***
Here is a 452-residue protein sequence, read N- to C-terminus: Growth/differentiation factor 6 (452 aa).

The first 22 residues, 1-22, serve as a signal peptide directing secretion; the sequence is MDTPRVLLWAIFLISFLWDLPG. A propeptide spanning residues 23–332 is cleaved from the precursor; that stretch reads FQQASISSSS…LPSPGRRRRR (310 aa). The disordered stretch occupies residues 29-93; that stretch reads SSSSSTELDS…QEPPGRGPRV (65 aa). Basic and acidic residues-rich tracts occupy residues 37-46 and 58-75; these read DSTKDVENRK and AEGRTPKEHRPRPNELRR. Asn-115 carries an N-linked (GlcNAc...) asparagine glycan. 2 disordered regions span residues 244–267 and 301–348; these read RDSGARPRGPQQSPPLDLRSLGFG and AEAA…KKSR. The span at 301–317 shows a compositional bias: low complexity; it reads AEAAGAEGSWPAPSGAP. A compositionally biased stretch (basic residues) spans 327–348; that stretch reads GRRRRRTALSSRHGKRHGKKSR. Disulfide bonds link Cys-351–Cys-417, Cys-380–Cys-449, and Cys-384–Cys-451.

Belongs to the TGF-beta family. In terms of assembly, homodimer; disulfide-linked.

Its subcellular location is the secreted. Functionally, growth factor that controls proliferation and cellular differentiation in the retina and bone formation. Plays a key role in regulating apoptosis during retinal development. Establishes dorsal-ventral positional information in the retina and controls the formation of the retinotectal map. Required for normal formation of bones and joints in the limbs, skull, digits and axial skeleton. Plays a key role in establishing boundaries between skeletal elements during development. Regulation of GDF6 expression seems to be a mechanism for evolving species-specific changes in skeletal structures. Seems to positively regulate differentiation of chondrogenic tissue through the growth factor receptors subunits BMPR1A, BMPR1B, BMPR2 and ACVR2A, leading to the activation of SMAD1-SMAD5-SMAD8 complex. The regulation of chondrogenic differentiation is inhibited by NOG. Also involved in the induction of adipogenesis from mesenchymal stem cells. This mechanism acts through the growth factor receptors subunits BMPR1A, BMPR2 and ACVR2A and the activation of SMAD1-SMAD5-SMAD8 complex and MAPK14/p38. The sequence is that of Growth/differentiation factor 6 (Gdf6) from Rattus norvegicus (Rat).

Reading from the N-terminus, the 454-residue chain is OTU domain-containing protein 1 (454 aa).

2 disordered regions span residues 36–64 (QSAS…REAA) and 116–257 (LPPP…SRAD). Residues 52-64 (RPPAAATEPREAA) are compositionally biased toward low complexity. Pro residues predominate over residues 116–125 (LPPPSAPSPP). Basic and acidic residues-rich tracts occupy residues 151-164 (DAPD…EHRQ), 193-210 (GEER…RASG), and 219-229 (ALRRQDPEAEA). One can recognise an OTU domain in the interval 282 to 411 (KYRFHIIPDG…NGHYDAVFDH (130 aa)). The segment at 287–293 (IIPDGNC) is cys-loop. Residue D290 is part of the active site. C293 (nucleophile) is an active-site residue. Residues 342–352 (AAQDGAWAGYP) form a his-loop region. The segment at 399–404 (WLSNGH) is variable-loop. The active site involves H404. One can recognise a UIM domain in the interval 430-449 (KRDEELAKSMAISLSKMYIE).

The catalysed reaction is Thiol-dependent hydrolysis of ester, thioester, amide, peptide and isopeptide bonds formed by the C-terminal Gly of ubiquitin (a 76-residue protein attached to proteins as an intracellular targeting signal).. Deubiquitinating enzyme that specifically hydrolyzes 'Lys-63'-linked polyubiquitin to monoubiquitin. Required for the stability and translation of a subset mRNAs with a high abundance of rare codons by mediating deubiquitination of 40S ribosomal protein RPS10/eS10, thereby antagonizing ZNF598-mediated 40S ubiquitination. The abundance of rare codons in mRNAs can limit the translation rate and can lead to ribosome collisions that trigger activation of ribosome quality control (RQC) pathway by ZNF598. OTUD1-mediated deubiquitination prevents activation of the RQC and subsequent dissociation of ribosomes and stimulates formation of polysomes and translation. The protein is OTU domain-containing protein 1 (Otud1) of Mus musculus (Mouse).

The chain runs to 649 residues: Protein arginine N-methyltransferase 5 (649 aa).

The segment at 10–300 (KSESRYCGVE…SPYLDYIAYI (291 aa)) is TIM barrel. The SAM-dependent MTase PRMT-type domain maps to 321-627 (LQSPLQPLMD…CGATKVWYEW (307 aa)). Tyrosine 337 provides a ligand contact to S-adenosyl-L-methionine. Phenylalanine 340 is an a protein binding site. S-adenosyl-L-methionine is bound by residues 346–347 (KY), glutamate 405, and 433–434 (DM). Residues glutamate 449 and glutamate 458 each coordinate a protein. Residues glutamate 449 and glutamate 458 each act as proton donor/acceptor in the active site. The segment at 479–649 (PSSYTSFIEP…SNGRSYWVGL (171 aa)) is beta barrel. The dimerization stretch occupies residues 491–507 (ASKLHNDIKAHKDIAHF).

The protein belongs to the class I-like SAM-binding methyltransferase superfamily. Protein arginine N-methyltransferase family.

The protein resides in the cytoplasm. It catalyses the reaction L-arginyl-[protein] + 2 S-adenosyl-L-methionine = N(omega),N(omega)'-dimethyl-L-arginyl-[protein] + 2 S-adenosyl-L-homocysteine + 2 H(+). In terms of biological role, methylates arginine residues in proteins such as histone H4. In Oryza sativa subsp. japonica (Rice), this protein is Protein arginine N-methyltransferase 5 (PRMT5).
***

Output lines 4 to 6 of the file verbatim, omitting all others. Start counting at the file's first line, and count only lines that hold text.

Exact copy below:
Its subcellular location is the secreted. Functionally, growth factor that controls proliferation and cellular differentiation in the retina and bone formation. Plays a key role in regulating apoptosis during retinal development. Establishes dorsal-ventral positional information in the retina and controls the formation of the retinotectal map. Required for normal formation of bones and joints in the limbs, skull, digits and axial skeleton. Plays a key role in establishing boundaries between skeletal elements during development. Regulation of GDF6 expression seems to be a mechanism for evolving species-specific changes in skeletal structures. Seems to positively regulate differentiation of chondrogenic tissue through the growth factor receptors subunits BMPR1A, BMPR1B, BMPR2 and ACVR2A, leading to the activation of SMAD1-SMAD5-SMAD8 complex. The regulation of chondrogenic differentiation is inhibited by NOG. Also involved in the induction of adipogenesis from mesenchymal stem cells. This mechanism acts through the growth factor receptors subunits BMPR1A, BMPR2 and ACVR2A and the activation of SMAD1-SMAD5-SMAD8 complex and MAPK14/p38. The sequence is that of Growth/differentiation factor 6 (Gdf6) from Rattus norvegicus (Rat).

Reading from the N-terminus, the 454-residue chain is OTU domain-containing protein 1 (454 aa).

2 disordered regions span residues 36–64 (QSAS…REAA) and 116–257 (LPPP…SRAD). Residues 52-64 (RPPAAATEPREAA) are compositionally biased toward low complexity. Pro residues predominate over residues 116–125 (LPPPSAPSPP). Basic and acidic residues-rich tracts occupy residues 151-164 (DAPD…EHRQ), 193-210 (GEER…RASG), and 219-229 (ALRRQDPEAEA). One can recognise an OTU domain in the interval 282 to 411 (KYRFHIIPDG…NGHYDAVFDH (130 aa)). The segment at 287–293 (IIPDGNC) is cys-loop. Residue D290 is part of the active site. C293 (nucleophile) is an active-site residue. Residues 342–352 (AAQDGAWAGYP) form a his-loop region. The segment at 399–404 (WLSNGH) is variable-loop. The active site involves H404. One can recognise a UIM domain in the interval 430-449 (KRDEELAKSMAISLSKMYIE).